In the age of globalisation, national identities are not fixed or given, but instead depend critically on the claims which people make in different contexts and times. Today, a national identity is selected and adopted. Peter Drew’s latest project explores this notion of national identity.
The Adelaide-based artist’s campaign simply opens the doors of assessment by posing this question – “What is Aussie?”
My project is all about collective identity, especially national identity. It asks people to question the assumptions behind it – Who are the people we include? Who do we exclude?
Drew is currently on a journey to visit all the major cities of Australia to put up one thousand of his posters of Monga Khan. It is as though the cold and concrete walls of the cities of Australia have become living canvases – demanding our attention to be heard, as though they have come alive with every smoothing of a poster.
Image Source: Peter Drew’s Website
Monga Khan was an Indian hawker, who came to Australia in 1895, and according to Drew, applied for an exemption from the White Australia policy around 100 years ago.
The Immigration Restriction Act of 1901, better known as the White Australia Policy, was a racially-motivated approach to immigration that sought to exclude non-white Europeans from 1901 until 1958, but it was fully dismantled only until the introduction of the Racial Discrimination Act in 1975.
While visiting the Ghan last year, Drew learnt of the crucial role played by immigrants from India, Pakistan and Afghanistan in Australian history. Drew realised that bringing light to this fact was crucial. This inspired him to find an image of Monga Khan in the National Archives of Australia, transform it into posters and “make him famous”. However, it is important to note that it was under the British Raj that Indians, Pakistanis and Afghanistanis moved to Australia to aid the development of the Australian outback, due to the fact that their environments mimicked that of the outback.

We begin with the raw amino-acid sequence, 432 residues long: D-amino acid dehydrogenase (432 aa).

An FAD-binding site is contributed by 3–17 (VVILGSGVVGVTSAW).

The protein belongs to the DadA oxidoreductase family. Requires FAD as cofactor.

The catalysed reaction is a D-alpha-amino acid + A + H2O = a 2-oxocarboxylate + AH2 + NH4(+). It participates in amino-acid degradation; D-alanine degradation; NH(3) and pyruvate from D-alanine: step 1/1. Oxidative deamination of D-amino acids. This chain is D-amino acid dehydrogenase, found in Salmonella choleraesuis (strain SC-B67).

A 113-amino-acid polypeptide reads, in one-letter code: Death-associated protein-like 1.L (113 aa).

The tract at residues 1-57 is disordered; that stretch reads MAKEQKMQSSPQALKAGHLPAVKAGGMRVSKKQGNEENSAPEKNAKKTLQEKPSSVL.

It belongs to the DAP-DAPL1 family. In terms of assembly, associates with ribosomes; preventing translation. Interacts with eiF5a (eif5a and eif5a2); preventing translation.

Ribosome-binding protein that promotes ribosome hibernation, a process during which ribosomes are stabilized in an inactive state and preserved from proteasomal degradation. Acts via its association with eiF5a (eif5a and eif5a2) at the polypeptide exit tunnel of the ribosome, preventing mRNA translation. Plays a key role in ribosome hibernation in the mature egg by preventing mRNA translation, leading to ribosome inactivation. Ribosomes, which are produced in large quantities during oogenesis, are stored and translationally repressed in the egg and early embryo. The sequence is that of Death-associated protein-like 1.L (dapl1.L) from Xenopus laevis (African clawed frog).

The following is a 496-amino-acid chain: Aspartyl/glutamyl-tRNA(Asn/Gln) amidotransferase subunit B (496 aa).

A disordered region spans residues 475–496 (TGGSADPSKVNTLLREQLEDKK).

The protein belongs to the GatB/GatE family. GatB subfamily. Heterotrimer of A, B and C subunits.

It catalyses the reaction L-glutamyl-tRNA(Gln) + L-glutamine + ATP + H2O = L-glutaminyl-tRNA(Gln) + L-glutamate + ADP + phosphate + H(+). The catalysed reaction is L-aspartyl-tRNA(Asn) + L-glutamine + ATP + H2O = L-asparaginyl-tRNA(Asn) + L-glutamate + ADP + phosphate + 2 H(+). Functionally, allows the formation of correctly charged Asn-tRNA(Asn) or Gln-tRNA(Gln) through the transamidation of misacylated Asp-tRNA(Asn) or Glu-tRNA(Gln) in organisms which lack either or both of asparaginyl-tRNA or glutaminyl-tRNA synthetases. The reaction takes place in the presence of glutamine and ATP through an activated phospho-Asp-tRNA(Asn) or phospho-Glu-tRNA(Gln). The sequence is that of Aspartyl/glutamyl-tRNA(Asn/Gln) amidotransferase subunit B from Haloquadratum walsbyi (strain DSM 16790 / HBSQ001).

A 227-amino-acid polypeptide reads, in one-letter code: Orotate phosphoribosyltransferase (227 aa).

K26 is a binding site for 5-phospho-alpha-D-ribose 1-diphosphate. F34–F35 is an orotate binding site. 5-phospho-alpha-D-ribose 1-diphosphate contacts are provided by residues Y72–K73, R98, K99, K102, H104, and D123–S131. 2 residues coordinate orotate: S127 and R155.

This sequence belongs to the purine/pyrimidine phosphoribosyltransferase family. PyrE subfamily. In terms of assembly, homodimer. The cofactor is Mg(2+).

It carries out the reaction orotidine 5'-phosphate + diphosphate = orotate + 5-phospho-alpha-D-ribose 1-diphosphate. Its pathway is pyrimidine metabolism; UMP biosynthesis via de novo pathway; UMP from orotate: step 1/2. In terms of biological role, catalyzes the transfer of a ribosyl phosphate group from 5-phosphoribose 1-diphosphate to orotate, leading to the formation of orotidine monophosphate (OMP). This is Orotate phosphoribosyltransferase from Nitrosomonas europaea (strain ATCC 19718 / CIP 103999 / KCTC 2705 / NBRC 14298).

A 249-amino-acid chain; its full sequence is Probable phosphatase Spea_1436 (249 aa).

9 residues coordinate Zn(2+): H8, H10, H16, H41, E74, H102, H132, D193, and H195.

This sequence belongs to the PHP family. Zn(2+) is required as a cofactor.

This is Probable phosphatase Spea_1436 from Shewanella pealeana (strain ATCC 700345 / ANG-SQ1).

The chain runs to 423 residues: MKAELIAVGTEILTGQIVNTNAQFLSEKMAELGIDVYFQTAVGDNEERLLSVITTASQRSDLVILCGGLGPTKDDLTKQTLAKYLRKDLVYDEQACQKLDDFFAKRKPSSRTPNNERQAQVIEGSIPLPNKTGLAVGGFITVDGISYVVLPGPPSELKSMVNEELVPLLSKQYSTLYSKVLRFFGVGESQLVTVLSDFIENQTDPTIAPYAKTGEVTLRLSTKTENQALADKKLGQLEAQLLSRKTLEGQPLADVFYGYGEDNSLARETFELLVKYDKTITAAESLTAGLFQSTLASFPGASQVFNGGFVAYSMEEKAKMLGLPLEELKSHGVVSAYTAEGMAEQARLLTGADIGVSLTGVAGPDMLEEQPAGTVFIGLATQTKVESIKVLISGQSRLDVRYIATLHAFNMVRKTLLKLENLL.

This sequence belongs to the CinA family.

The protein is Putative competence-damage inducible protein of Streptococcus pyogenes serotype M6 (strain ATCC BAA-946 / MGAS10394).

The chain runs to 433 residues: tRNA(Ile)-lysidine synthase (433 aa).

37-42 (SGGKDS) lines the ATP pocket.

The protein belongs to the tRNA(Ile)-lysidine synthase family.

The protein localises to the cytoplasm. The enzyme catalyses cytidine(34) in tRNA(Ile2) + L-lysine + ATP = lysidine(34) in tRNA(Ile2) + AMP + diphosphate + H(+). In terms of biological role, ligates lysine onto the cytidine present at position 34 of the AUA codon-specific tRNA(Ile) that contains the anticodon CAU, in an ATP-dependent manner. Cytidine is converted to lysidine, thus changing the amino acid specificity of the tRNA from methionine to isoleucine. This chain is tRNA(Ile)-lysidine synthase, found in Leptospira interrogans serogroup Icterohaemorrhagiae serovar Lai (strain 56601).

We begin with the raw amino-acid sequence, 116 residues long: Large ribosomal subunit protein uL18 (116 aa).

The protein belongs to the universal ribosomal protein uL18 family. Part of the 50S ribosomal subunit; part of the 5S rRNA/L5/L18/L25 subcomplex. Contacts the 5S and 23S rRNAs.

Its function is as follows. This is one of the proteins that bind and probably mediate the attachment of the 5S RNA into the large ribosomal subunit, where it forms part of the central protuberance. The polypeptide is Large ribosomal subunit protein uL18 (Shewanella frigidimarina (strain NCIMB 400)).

Today, people move to Australia willingly to adopt this land as their home. Drew states that his posters can act as a “linking piece for people who consider themselves Aussie and people who have recently arrived here”.
Image Source: Peter Drew’s Instagram
Drew recognises that there is a lot of global tension regarding race, religion and ethnicity. However, he states that projects like his “dispel fear and tension”. Further, Drew believes that by placing posters in public spaces, he is encouraging discussion on a crucial topic.
Public space is a forum for discussion, it is an ancient aspect of democracy
Drew is also commissioning a book about Monga Khan reimagined as an Aussie folk hero. He states that this is a lot bigger task than “just putting up a 1000 posters” and that it takes a “longer time and more creativity”. Drew is also encouraging submissions from young writers, poets and artists.
Australian folk heroes [such as] Ned Kelly and Waltzing Matilda, traditionally had contempt of authority. Wouldn’t it be great if we had an Aussie folk hero who directed that contempt of authority towards the White Australia Policy?
Thank you Peter Drew, for shining a light on a multicultural Australia.